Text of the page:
Beavis and Butt-Head

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Beavis and Butt-Head
Beavis and Butt-head titlecard.png
GenreAnimated sitcom
Created byMike Judge
Directed byMike Judge
Yvette Kaplan
Voices ofMike Judge
Tracy Grandstaff
Kristofor Brown
Theme music composerMike Judge
Country of originUnited States
Original language(s)English
No. of seasons8
No. of episodes222 (list of episodes)
Executive producer(s)
  • Mike Judge
  • Abby Terkuhle
Producer(s)John Andrews
Rhonda Cox
Running time5–11 minutes
  • (Regular)
  • 12–21 minutes (Special)
Production company(s)
Original networkMTV (Season 1-8)
Comedy Central (Season 9-onwards)
Picture format
Audio format
Original releaseMarch 8, 1993 (1993-03-08) –
  • November 28, 1997 (1997-11-28)
    (original series)
  • October 27, 2011 (2011-10-27) – December 29, 2011 (2011-12-29)
Preceded byLiquid Television
Followed byDaria
External links

Beavis and Butt-Head is an American adult animated sitcom created by Mike Judge.[2] The series originated from Frog Baseball, a 1992 short film by Judge originally aired on Liquid Television. After seeing the short, MTV signed Judge to develop the short into a full series.[3][4] The series originally ran for seven seasons from March 8, 1993 to November 28, 1997.

During its initial run, Beavis and Butt-Head received widespread critical acclaim, particularly for its satirical, scathing commentary on society. It was also a subject of controversy for its violent content. Fourteen years following the end of the series, the series was revived for an eighth season airing from October 27 to December 29, 2011. A theatrical feature-length film based on the series titled Beavis and Butt-Head Do America was released in 1996 by Paramount Pictures.

A second revival consisting of two seasons was announced by Comedy Central on July 1, 2020.[5]


The series centers on two unintelligent teenage delinquent couch potatoes named Beavis and Butt-Head (both voiced by Judge) who lack social skills. They go to school at Highland High located in Highland, Texas. If they are not at school or out causing mayhem, they will be in front of the TV. Beavis and Butt-Head have no adult supervision at home and are barely literate. Both lack any empathy or moral scruples, even when regarding each other. They will usually deem their encounters as "cool" if they are associated with heavy metal, violence, sex, destruction, or the macabre. While inexperienced with women, they share an obsession with sex and tend to chuckle whenever they hear words or phrases that could be even vaguely interpreted as sexual, carnal or scatological.

Each episode features frequent interstitial scenes in which they critique music videos using commentary improvised by Judge (much in the same way as Mystery Science Theater 3000; in season eight, they also commented on clips from other MTV shows such as Jersey Shore and True Life, plus shows from other Viacom-owned networks such as Spike) The remainder of the episodes depict the duo embarking on a scheme or adventure.[6][7] The staff at Highland High are often at a loss as to how to deal with them and, in many episodes, Beavis and Butt-Head skip school altogether. Their actions sometimes result in serious consequences, sometimes for themselves but often for others in which they themselves do not express any remorse.


SeasonEpisodesOriginally aired
First airedLast aired
Shorts2September 22, 1992 (1992-09-22)November 17, 1992 (1992-11-17)
13March 8, 1993 (1993-03-08)March 25, 1993 (1993-03-25)
226May 17, 1993 (1993-05-17)July 15, 1993 (1993-07-15)
331September 6, 1993 (1993-09-06)March 5, 1994 (1994-03-05)
432March 14, 1994 (1994-03-14)July 15, 1994 (1994-07-15)
550October 31, 1994 (1994-10-31)October 12, 1995 (1995-10-12)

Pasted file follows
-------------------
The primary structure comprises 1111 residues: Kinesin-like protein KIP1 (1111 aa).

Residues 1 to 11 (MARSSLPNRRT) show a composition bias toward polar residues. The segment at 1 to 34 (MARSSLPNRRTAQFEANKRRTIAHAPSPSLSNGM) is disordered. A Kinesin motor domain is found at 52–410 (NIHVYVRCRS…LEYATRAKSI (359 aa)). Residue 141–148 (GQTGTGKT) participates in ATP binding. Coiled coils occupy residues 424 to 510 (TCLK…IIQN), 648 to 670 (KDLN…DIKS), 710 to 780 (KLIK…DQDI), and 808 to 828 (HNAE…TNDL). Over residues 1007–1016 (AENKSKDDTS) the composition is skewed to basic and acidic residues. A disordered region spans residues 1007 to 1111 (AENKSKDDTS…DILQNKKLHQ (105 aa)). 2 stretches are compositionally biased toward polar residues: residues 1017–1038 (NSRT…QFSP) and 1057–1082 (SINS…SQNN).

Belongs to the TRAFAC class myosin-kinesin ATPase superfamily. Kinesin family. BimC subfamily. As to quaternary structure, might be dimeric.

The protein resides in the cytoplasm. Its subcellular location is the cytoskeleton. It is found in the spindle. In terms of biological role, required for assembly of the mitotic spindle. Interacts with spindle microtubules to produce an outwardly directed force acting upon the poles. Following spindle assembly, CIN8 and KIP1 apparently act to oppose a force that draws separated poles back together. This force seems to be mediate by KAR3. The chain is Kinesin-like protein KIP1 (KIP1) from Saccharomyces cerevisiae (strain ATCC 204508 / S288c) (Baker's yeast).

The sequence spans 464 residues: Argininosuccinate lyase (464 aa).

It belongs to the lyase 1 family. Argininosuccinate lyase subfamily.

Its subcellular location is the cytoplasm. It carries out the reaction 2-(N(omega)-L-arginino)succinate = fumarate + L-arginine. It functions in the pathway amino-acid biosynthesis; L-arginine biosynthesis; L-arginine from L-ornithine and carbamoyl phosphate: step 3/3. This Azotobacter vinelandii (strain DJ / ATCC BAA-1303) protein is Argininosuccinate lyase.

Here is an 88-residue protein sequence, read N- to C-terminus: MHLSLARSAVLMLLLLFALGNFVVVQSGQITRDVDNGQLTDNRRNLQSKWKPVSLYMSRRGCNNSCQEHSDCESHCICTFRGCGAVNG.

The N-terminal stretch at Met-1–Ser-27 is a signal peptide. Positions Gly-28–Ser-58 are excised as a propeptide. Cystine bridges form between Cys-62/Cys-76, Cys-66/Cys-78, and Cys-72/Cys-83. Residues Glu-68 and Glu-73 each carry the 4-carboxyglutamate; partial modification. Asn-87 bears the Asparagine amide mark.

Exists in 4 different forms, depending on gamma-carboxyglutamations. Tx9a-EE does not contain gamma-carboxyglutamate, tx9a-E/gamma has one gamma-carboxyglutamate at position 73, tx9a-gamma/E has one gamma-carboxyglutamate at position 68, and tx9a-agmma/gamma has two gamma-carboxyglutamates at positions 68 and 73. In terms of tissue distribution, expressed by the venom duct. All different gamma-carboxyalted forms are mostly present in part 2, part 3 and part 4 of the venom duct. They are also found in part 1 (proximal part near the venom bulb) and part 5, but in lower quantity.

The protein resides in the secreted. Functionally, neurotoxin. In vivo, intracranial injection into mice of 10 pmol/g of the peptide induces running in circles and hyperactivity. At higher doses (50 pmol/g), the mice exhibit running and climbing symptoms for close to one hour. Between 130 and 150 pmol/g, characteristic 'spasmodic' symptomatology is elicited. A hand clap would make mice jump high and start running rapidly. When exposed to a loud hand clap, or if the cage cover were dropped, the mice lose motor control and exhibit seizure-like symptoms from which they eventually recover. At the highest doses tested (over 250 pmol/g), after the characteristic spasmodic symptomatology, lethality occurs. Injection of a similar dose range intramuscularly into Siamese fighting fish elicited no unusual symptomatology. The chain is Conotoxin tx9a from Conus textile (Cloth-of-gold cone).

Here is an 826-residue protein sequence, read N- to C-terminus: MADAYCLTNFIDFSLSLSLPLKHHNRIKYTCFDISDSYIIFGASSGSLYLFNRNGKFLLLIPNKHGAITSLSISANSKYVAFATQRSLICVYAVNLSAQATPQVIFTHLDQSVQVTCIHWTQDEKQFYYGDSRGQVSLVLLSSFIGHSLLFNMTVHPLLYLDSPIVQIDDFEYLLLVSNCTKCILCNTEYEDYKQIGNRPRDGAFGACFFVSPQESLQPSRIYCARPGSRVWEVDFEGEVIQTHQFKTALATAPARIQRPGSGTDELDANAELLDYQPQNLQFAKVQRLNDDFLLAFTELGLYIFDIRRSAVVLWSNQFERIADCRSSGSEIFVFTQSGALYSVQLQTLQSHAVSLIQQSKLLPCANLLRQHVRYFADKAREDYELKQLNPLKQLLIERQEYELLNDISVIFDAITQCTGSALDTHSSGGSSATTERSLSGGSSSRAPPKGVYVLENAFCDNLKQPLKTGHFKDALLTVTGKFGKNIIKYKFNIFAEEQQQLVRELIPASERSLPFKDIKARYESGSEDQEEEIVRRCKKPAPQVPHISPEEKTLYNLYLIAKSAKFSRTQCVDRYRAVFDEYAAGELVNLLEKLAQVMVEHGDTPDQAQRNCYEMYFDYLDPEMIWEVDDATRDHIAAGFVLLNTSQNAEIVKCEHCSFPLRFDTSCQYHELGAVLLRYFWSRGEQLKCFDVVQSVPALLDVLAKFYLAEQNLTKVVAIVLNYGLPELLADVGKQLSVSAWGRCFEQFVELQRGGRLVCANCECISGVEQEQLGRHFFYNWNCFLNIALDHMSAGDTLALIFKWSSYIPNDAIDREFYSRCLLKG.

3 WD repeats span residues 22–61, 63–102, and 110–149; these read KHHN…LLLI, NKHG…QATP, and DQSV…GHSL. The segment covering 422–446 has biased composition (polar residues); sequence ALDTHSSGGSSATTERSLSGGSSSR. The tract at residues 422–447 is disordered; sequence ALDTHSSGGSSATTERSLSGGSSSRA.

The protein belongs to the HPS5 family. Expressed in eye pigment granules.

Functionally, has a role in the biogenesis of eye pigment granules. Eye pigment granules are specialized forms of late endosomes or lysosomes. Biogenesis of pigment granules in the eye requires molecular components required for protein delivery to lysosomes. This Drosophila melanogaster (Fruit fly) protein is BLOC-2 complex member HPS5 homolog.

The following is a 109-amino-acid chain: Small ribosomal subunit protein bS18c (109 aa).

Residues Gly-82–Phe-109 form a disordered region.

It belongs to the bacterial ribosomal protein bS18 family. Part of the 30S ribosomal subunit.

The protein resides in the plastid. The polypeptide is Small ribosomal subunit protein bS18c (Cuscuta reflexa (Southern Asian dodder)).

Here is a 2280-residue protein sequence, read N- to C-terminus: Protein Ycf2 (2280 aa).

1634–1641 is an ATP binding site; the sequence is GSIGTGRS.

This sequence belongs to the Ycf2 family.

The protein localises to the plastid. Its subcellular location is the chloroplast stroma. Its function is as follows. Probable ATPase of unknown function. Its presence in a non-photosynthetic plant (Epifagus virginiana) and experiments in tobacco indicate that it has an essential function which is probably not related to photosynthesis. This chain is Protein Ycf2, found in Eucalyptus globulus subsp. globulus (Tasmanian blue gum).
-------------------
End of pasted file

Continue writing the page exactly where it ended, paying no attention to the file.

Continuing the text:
620October 31, 1995 (1995-10-31)March 7, 1996 (1996-03-07)
741January 26, 1997 (1997-01-26)November 28, 1997 (1997-11-28)
822October 27, 2011 (2011-10-27)December 29, 2011 (2011-12-29)


Beavis and Butt-Head are so stupid and sublimely self-absorbed that the exterior world has little reality except as an annoyance or distraction. It would be easy to attack B&B as ignorant, vulgar, depraved, repulsive slobs. Of course they are. But that would miss the point, which is that Mike Judge's characters reflect parts of the society that produced them. To study B&B is to learn about a culture of narcissism, alienation, functional illiteracy, instant gratification and television zombiehood.

Roger Ebert (1996)[8]

Over its run, Beavis and Butt-Head received both positive and negative reactions from the public with its combination of lewd humor and implied criticism of society.[9] It became the focus of criticism from some social critics, such as Michael Medved while others such as David Letterman and the National Review defended it as a cleverly subversive vehicle for social criticism and a particularly creative and intelligent comedy. Either way, the show captured the attention of many young television viewers and is often considered a classic piece of 1990s youth culture and Generation X. Trey Parker and Matt Stone, creators of South Park, cite the series as an influence and compared it to the blues.[10]

In 1997, Dan Tobin of The Boston Phoenix commented on the series' humor, saying it transformed "stupidity into a crusade, forcing us to acknowledge how little it really takes to make us laugh."[11] In 1997, Ted Drozdowski of The Boston Phoenix described the 1997 Beavis and Butt-Head state as "reduced to self-parody of their self-parody."[12] In December 2005, TV Guide ranked the duo's distinct laughing at #66 on their list of the 100 Greatest TV Quotes and Catchphrases.[13] In 2012, TV Guide ranked Beavis and Butt-Head as one of the top 60 Greatest TV Cartoons of All Time.[14]

Mike Judge himself is highly critical of the animation and quality of earlier episodes, in particular the first two—Give Blood/Blood Drive and Door to Door—which he described as "awful, I don't know why anybody liked it ... I was burying my head in the sand."[15]

In an April 2019 interview with Diego Molano, creator of Victor & Valentino, he said that he watched the show a lot and that he "really dug how irreverent it was," while his teachers thought it was "ruining" him.[16]